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  1. Object proposal generation serves as a standard pre-processing step in Vision-Language (VL) tasks (image captioning, visual question answering, etc.). The performance of object proposals generated for VL tasks is currently evaluated across all available annotations, a protocol that we show is misaligned - higher scores do not necessarily correspond to improved performance on downstream VL tasks. Our work serves as a study of this phenomenon and explores the effectiveness of semantic grounding to mitigate its effects. To this end, we propose evaluating object proposals against only a subset of available annotations, selected by thresholding an annotation importance score. Importance of object annotations to VL tasks is quantified by extracting relevant semantic information from text describing the image. We show that our method is consistent and demonstrates greatly improved alignment with annotations selected by image captioning metrics and human annotation when compared against existing techniques. Lastly, we compare current detectors used in the Scene Graph Generation (SGG) benchmark as a use case, which serves as an example of when traditional object proposal evaluation techniques are misaligned. 
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    Free, publicly-accessible full text available January 4, 2025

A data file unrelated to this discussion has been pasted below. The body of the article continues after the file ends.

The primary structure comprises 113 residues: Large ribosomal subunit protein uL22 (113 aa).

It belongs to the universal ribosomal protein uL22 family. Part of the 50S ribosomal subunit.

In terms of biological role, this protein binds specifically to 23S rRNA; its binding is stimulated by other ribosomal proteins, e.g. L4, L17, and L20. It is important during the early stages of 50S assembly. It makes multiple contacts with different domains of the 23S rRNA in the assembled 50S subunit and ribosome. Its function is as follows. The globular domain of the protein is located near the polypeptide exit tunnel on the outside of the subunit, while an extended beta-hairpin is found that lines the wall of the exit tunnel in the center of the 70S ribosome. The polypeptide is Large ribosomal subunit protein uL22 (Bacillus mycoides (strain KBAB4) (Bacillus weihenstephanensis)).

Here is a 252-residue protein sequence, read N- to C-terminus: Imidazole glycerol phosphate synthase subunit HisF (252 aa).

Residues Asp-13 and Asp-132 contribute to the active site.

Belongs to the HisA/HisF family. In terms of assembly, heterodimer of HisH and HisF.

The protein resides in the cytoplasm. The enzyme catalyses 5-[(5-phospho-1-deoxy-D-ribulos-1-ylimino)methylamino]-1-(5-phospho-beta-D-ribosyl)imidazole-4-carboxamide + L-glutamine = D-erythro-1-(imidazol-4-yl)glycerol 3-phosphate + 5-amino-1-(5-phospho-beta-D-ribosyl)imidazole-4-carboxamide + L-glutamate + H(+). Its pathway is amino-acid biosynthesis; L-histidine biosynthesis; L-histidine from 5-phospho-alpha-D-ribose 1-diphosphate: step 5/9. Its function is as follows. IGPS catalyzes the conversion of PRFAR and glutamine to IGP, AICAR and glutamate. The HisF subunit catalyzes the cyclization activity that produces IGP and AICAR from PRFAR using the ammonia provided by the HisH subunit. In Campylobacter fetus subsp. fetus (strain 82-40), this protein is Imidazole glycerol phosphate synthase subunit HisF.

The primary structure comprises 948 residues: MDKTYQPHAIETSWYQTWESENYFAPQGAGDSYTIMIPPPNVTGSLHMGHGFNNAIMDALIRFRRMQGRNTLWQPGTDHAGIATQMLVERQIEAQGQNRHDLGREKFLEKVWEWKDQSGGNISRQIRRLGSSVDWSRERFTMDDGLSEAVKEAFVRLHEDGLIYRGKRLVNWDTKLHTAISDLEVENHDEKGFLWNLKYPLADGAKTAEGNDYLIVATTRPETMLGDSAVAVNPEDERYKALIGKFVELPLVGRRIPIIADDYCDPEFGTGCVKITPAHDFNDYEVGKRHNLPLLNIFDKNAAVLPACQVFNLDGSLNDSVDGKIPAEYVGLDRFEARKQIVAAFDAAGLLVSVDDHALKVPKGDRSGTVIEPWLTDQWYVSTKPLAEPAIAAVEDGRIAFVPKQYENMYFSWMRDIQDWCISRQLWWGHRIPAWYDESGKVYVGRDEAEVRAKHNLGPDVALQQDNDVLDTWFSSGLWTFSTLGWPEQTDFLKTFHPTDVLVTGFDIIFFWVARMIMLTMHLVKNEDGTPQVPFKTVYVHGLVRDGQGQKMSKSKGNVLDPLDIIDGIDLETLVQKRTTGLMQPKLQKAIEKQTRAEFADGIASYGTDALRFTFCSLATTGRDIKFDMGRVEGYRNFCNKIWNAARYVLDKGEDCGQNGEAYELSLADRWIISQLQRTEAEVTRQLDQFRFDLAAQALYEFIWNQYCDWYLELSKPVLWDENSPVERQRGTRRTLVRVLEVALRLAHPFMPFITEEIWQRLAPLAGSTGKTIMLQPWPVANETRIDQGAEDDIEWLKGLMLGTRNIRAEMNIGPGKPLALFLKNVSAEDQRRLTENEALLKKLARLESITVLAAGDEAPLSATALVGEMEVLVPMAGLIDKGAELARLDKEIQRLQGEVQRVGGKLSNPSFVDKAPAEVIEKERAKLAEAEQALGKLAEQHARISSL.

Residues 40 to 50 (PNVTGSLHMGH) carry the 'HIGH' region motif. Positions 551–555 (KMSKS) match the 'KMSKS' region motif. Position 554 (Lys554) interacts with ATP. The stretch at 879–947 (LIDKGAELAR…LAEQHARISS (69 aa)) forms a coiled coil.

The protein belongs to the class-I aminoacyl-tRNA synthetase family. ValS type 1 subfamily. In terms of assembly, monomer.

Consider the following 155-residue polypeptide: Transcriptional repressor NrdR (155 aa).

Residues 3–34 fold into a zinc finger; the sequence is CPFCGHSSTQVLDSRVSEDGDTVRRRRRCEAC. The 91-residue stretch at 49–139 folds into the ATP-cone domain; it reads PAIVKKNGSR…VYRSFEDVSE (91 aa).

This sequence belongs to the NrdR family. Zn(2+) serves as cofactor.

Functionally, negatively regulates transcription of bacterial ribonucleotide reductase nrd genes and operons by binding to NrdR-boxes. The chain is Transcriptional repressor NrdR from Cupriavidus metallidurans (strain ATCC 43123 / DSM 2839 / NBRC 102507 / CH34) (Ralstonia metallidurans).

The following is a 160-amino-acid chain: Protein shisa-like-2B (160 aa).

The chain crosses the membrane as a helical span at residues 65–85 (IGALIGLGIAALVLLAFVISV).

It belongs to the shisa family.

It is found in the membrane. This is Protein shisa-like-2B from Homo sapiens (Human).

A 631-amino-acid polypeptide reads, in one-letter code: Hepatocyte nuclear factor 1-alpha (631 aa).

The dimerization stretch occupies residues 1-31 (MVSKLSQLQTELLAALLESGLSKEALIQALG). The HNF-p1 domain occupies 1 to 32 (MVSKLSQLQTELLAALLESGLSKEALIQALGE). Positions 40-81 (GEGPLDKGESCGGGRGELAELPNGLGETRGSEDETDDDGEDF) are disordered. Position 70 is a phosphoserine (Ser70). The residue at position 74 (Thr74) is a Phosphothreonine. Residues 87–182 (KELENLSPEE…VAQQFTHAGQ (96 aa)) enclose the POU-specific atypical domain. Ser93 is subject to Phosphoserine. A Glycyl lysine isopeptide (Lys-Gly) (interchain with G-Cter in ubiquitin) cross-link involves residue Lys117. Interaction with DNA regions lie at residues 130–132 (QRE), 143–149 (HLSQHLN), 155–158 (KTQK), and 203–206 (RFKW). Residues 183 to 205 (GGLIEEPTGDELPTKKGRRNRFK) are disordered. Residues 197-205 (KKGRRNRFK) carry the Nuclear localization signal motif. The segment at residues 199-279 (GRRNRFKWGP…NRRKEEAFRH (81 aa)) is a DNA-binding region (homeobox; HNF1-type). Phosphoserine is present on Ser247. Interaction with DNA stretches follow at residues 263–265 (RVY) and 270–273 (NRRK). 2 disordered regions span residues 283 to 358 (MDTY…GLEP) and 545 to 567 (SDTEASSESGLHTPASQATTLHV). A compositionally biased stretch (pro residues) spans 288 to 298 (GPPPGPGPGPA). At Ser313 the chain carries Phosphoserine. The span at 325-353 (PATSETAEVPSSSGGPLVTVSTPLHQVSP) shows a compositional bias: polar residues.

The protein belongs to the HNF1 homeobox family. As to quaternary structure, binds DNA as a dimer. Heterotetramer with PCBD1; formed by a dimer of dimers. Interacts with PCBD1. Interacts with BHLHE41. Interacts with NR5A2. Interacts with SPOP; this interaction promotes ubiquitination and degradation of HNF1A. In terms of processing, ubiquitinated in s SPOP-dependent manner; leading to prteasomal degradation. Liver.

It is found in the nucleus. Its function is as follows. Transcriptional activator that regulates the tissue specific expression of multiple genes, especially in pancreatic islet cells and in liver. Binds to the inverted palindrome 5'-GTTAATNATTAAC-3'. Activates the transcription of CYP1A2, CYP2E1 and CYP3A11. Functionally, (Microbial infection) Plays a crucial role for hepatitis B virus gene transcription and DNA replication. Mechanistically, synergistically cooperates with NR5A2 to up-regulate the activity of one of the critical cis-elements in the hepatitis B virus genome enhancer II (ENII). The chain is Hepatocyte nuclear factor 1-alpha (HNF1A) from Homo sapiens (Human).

2. We investigate knowledge retrieval with multi-modal queries, i.e. queries containing information split across image and text inputs, a challenging task that differs from previous work on cross-modal retrieval. We curate a new dataset called ReMuQ for benchmarking progress on this task. ReMuQ requires a system to retrieve knowledge from a large corpus by integrating contents from both text and image queries. We introduce a retriever model “ReViz” that can directly process input text and images to retrieve relevant knowledge in an end-to-end fashion without being dependent on intermediate modules such as object detectors or caption generators. We introduce a new pretraining task that is effective for learning knowledge retrieval with multimodal queries and also improves performance on downstream tasks. We demonstrate superior performance in retrieval on two datasets (ReMuQ and OK-VQA) under zero-shot settings as well as further improvements when finetuned on these datasets. 
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    Free, publicly-accessible full text available July 1, 2024